Reporters, Ryan Briggs, and Max Marin Got It Wrong Again!

Reporters, Ryan Briggs, and Max Marin Got It Wrong Again!


~ Philadelphia Sheriff’s Office ~

On July 23, 2023, Max Marin and Ryan Briggs of the Philadelphia Inquirer published an article entitled, Philadelphia Sheriff’s Office seizes firearms in just 13% of domestic-abuse cases. Victims say it’s unacceptable regarding the protection from Abuse Orders (“PFA”) in Philadelphia County that included false statements, false data, and a fabricated story about The Sheriff’s Office. It is clear Ryan Briggs and Max Marin are not objective journalists, but in fact, have a personal vendetta against the Philadelphia Sheriff’s Office or its personnel. If they didn’t, they would conduct a real investigation, or simply try telling the truth to the public.

A question one can ask is, how can investigative journalists provide inaccurate information to the public? Simple, have a personal agenda with a subjective opinion, and call it an investigation.

To begin, Marin’s article referenced Whitney Brown’s case. Ms. Brown filed a PFA petition in 2021 and was granted a temporary order that did not require a weapon relinquishment, nor did the order include the defendant’s full address (“Washington Ave Philadelphia PA 19143”). (See Exhibit A). Upon obtaining a final order in 2023 (which required relinquishment), the Philadelphia Sheriff’s Office no longer had jurisdiction to serve the PFA because the defendant’s correct address was outside of Philadelphia County. (See Exhibit B). Office records show that our deputies ran a weapons registration report, which indicated that the defendant did not have a registered firearm. (See Exhibit C). Subsequently, they faxed Ms. Brown’s final PFA order to the appropriate County for service and received a confirmation receipt. (See Exhibit E; see also Exhibits D & F for additional records).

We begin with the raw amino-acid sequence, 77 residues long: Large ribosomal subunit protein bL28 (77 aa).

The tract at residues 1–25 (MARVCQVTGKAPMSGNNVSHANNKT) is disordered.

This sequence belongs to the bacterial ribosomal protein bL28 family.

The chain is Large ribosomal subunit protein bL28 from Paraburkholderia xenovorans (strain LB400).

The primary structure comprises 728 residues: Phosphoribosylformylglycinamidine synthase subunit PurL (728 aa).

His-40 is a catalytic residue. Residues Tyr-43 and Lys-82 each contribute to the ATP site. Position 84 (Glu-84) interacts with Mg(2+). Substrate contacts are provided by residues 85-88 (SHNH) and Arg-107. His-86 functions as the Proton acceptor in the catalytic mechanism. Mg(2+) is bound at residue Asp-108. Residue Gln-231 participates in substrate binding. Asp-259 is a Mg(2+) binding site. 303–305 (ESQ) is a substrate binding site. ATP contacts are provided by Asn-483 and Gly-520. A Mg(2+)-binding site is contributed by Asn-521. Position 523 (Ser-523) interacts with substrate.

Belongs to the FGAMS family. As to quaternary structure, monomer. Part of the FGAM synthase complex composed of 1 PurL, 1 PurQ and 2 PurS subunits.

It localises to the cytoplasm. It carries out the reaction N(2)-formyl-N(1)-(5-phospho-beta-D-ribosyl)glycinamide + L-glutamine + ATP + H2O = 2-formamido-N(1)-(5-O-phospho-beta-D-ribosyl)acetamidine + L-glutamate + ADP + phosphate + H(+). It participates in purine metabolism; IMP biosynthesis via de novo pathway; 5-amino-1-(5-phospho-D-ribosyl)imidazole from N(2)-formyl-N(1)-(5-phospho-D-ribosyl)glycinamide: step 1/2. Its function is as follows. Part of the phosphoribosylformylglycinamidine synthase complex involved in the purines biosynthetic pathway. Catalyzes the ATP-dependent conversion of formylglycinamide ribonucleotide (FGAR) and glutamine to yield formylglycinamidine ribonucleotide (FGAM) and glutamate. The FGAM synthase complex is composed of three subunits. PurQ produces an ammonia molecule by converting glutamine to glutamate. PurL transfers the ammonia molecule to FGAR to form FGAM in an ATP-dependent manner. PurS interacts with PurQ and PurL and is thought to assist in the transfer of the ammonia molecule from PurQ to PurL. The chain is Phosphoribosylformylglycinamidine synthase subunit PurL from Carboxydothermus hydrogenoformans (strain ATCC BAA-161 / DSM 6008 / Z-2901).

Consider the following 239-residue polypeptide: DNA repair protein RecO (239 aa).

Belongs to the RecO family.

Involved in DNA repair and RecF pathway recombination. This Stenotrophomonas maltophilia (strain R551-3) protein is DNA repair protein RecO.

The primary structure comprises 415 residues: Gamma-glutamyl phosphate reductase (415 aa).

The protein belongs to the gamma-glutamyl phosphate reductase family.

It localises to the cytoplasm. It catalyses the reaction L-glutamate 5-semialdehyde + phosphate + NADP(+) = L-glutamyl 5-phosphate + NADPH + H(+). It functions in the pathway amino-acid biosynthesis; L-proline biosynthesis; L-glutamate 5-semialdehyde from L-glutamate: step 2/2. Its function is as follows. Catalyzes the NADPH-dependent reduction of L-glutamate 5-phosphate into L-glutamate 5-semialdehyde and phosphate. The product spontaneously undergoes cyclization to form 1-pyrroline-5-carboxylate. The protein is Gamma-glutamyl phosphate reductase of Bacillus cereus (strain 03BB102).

Next, Marin’s article falsely states that the Sheriff’s Office received 10,028 PFAs that required weapon relinquishment in 2020-2023. However, according to PFAD between 2019-2023, our Office received 3,245 PFA cases that required weapon relinquishment. Currently, there are only 42 cases pending law enforcement action.

Lastly, the article also states, “A state police spokesperson said sheriffs sometimes disable the daily pings if a suspect was noncompliant with the request and the relinquishment case requires further investigation.” The question Mr. Briggs, what “sheriffs” are you referring to? Your statement is not only false, but it doesn’t apply to the Philadelphia Sheriff’s Office. In fact, it dangerously creates a narrative that our deputies are careless in their responsibility to victims of domestic violence. Our deputies receive a notification for every new case and existing cases that are still open (meaning service attempts were not successful). These notifications sometimes double or triple, as deputies get them daily for pending and new cases.

To remedy the issue of overlapping notifications, the State agreed that our deputies should disable notifications for three reasons:

  1. PFAD allows deputies to disable and enable specific cases and enter notes to keep track of their caseload. This feature helps deputies be more efficient in carrying out the PFA process by making notes for new cases, cases where service attempts were made, or cases that have a bad address for the defendant, etc.
  2. Deputies run a weekly report in PFAD for possible outstanding weapon relinquishment cases.
  3. The State follows up and informs our Office of any outstanding cases that require immediate attention, or those that are still awaiting service.

As you can see, this situation has nothing to do with noncompliance in weapon relinquishment cases that require further investigation.
For more information about the Sheriff’s Office PFA service in Philadelphia County visit our website:

Download Referenced Exhibits Here:
      2. MOU 79.pdf
      3. PFAD Report 7.26.pdf



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